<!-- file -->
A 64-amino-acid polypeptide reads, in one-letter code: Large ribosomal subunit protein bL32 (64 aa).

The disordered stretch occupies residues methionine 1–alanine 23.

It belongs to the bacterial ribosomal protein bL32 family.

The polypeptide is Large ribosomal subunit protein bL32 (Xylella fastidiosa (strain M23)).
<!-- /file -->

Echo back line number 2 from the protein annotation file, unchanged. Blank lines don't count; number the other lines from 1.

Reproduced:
The disordered stretch occupies residues methionine 1–alanine 23.